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  • 02/22/2019
  • Minute Order ( (Non-Appearance Case Review re Receipt of Brief re Easements a...)); Filed by Clerk

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  • 02/22/2019
  • Declaration (of L. Allan Songstand, Jr., Esq. in Support of Barto/Signal Petroleum, Inc.'s Supplemental Brief Regarding Plaintiff?s Declaratory Relief Cause of Action Related to the Surge Easements); Filed by BARTO/SIGNAL PETROLEUM INC., A CA CORP (Plaintiff)

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113 More Docket Entries
  • 10/23/2017
  • Affidavit of Prejudice - Challenge; Filed by BARTO/SIGNAL PETROLEUM INC., A CA CORP (Plaintiff)

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  • 10/13/2017
  • Summons; Filed by null

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  • 10/13/2017
  • Complaint; Filed by BARTO/SIGNAL PETROLEUM INC., A CA CORP (Plaintiff); BARTO/SIGNAL PETROLEUM, INC. (Plaintiff)

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  • 10/13/2017
  • Summons Filed; Filed by Attorney for Plaintiff

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  • 10/13/2017
  • Summons; Filed by BARTO/SIGNAL PETROLEUM INC., A CA CORP (Plaintiff)

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  • 10/13/2017
  • Complaint; Filed by BARTO/SIGNAL PETROLEUM INC., A CA CORP (Plaintiff); BARTO/SIGNAL PETROLEUM, INC. (Plaintiff)

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  • 10/13/2017
  • Civil Case Cover Sheet; Filed by BARTO/SIGNAL PETROLEUM INC., A CA CORP (Plaintiff); BARTO/SIGNAL PETROLEUM, INC. (Plaintiff)

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  • 10/13/2017
  • Notice of Case Management Conference; Filed by Clerk

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  • 10/13/2017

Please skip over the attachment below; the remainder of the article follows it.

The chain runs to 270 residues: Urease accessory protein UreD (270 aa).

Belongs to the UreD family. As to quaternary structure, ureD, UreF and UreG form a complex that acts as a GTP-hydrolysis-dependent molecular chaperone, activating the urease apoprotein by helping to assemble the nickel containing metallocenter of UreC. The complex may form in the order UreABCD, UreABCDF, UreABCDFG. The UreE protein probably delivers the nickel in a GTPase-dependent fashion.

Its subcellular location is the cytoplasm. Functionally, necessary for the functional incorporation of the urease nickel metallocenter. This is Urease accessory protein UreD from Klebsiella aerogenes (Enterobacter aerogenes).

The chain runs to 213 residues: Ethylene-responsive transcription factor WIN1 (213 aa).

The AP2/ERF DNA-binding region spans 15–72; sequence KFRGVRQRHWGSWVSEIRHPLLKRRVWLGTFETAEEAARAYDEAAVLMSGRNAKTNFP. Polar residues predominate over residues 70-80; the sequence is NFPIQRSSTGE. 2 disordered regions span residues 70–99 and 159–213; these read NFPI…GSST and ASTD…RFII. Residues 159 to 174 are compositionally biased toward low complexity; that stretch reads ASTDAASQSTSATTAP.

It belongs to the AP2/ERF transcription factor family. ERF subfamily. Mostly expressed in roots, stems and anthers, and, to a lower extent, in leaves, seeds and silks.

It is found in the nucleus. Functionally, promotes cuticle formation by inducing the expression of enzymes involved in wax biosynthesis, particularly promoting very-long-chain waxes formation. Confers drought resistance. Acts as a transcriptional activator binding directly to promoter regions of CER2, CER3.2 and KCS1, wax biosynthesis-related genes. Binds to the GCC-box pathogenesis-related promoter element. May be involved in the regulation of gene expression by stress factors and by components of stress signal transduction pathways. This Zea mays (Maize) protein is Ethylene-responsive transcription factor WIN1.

• Order (TO SHOW CAUSE HEARING); Filed by Clerk

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  • 10/13/2017
  • Complaint Filed (SUMMONS ISSUED ); Filed by Attorney for Plaintiff

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Tentative Rulings

Case Number: NC061431    Hearing Date: October 29, 2019    Dept: A

# 9. Barto/Signal Petroleum, Inc. v. Alamitos Land Company, et al.

Case No.: NC061431

Matter on calendar for: Motion for Attorneys’ Fees; Motion to Tax Costs

Tentative ruling:

  1. Background

    This is a breach of contract case involving a 1999 settlement agreement. In 1995, plaintiff Barto/Signal Petroleum, Inc. operated an oil field known as the Signal Hill East Unit. Defendant Alamitos Land Company filed suit regarding Barto’s operation of the field. The parties resolved the case in November 1999 by entering into a settlement agreement. Pursuant to the settlement agreement, Barto and Alamitos Land entered into another agreement called the Surface Use Relinquish Agreement and Grant of Easement (“SURGE”). The SURGE concerned an area located within Signal Hill East Unit known as the Boneyard. The SURGE granted easements allowing Barto to use the property for its oil operations. Under Section 3.4.5 of the settlement agreement, Alamitos Land agreed to convey 21 buildable Boneyard lots (the “Oil Lots”) to Barto after Alamitos Land, or its successors, had completed all residential development on the property. The Complaint alleges that Alamitos Land conveyed the Boneyard to defendant Alamitos Ridge, LLC. Alamitos Ridge conveyed the property to Boneyard, LLC, in 2009. The SURGE was twice amended by Barto and Alamitos Land. The first amendment was on October 20, 2006, the second on April 16, 2008. Starting in 2010, Boneyard LLC failed to pay the real property taxes on the Oil Lots. The tax default resulted in the December 2016 sale of the Oil Lots by the Treasurer and Tax Collector of Los Angeles County. The Complaint alleges that defendant Geoffrey Le Plastrier, through defendant Brawley-Memphis, LLC, purchased six Oil Lots at the sale. In April 2017, Barto learned of the sale and demanded Brawley convey the lots to Barto. Brawley refused. The instant Complaint was filed on October 13, 2017. The Complaint alleged the following causes of action:

  1. Breach of contract;

  2. Specific performance;

  3. Declaratory relief; and

  4. Fraud and deceit

    The Court granted summary judgment as to the first, second, and fourth causes of action. The parties then stipulated to the remaining third cause of action for declaratory relief. Defendants now move for an award of $666,539.50 attorneys’ fees, and Plaintiff moves to tax costs.